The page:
Global culture, civic competition, social impact
Building for the arts in the 21st century
December 4, 2017
A discussion with Arthur Cohen, Adrian Ellis, Victoria Newhouse, Joshua Prince-Ramus, and Annabelle Selldorf
Twenty years ago, the Guggenheim Bilbao opened to widespread acclaim, generating a great deal of new tourism and an economic upswing in this Basque city. A worldwide scramble to duplicate the “Bilbao Effect” was set in motion, as cities everywhere sought to use investment in striking new buildings for culture to spur economic development. While it seemed that there was a hiatus in ambitious cultural projects during the 2007-2009 recession, the number of projects underway now, and the amounts of money being invested, suggest that that was just a temporary pause. The Cultural Infrastructure Index compiled for the Global Cultural Districts Network tallied $8.45 billion spent on 101 new cultural projects completed worldwide in 2016, and $8.54 billion on 135 new projects announced that year[i] Bold new museums, theaters, and concert halls are being built in cities from Abu Dhabi to Warsaw to Harbin, and cultural projects remain a coveted commission for the world’s leading architects.
At the same time, recent research shows that the expectations and desires of cultural audiences are changing. Audiences are defining culture much more broadly and casually, with less attention to earlier distinctions between high and popular art, or for-profit or not-for-profit activity. New buildings and complexes must increasingly be analyzed using new criteria. Are they what contemporary audiences—and artists–want in spaces for the arts? And the experience of many cities forces other questions. Does investment in cultural buildings and complexes accomplish what its boosters—whether institutional or municipal leaders–claim?
Our fraught global political climate, the continuous onslaught of technological change, and increasing attention to the impacts of economic inequality and globalization also prompt a set of questions about the possible messages large capital investments in culture send. In an era of growing populism and resistance to globalization, is there a backlash against these symbols of global culture? How is this investment perceived more generally, in an era when many governments and economies find it difficult to generate broad-based economic opportunity? And how does, and can, architecture respond?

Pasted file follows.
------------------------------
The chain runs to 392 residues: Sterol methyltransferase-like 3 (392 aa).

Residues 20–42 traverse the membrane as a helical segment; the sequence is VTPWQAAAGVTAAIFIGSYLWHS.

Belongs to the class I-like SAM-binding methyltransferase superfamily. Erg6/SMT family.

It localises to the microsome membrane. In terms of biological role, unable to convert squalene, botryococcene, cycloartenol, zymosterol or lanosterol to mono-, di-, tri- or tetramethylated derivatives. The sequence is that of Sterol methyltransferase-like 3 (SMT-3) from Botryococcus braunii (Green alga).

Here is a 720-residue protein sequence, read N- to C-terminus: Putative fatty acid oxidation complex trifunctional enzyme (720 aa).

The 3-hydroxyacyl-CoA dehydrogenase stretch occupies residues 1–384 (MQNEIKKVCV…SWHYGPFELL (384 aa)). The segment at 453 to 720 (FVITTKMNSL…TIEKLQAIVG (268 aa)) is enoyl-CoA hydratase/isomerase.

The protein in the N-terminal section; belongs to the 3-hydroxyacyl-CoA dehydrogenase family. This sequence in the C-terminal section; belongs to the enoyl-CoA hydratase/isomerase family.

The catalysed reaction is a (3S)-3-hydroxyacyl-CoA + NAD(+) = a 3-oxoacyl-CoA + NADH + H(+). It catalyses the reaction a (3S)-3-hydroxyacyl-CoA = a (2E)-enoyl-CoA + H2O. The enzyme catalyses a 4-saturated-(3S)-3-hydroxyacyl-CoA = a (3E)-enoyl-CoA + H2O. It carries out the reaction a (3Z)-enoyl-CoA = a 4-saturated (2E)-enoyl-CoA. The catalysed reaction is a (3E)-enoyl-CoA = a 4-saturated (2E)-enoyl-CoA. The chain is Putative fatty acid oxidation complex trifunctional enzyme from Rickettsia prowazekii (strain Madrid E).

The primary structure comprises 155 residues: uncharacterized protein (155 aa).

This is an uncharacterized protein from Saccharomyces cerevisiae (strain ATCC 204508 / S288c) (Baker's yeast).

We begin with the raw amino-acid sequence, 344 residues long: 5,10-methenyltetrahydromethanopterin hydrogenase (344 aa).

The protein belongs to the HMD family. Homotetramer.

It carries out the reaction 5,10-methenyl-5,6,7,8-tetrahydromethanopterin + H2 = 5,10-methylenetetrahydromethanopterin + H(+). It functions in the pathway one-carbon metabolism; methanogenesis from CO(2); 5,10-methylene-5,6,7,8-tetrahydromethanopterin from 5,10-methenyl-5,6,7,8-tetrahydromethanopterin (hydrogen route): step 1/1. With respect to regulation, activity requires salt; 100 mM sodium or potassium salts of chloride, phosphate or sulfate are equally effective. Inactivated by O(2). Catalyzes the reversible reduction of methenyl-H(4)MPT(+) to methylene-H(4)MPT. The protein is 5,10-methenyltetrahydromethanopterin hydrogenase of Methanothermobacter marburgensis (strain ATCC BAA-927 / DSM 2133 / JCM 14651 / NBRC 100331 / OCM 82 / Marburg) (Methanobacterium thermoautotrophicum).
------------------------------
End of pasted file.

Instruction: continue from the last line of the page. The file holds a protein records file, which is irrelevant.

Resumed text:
[i] The first Cultural Infrastructure Index, undertaken for the Global Cultural Districts Network by AEA Consulting, measures investment in capital projects in the cultural sector, analyzing projects with a budget of US$10 million or more–museums, performing arts centers, and cultural hubs or districts. Projects tracked include new buildings, renovations, and expansions. See gcdn.net
Arthur Cohen is principal of LaPlaca Cohen, a cultural consulting firm. LaPlaca Cohen recently released the 2017 edition of its triennial national study, Culture Track, that probes and analyzes the behaviors and motivations of cultural consumers, including their definitions of culture, reasons for seeking out cultural experiences, and attitudes toward digital engagement.
Adrian Ellis is the founder of AEA Consulting and the Global Cultural Districts Network. AEA Consulting works with cultural institutions around the world on planning and strategic development. The Culture Investment Index, an initiative of the Global Cultural Districts Network, tracks and measures investment in capital projects in the cultural sector worldwide.
Victoria Newhouse is an authority on buildings for the arts, and the author of books including Chaos and Culture: Renzo Piano Building Workshop and the Stavros Niarchos Foundation Cultural Center in Athens (2017); Site and Sound: The Architecture and Acoustics of New Opera Houses (2012); and Towards a New Museum (2007).
Joshua Prince-Ramus is founding principal and president of REX, an architecture and design firm based in New York. REX completed the AT&T Performing Arts Center Dee and Charles Wyly Theater in Dallas in 2009, and is currently designing the Ronald O. Perelman Performing Arts Center at the World Trade Center, projected to open in 2020, and a new performing arts center for Brown University in Providence, RI.
Annabelle Selldorf and her firm Selldorf Architects have designed many museums and other facilities for culture, including major renovations and transformative additions for the Clark Art Institute in Williamstown, MA; the contemporary art center Luma Arles in Arles, France, and the Museum of Contemporary Art in San Diego, CA, and the Frick Collection in New York.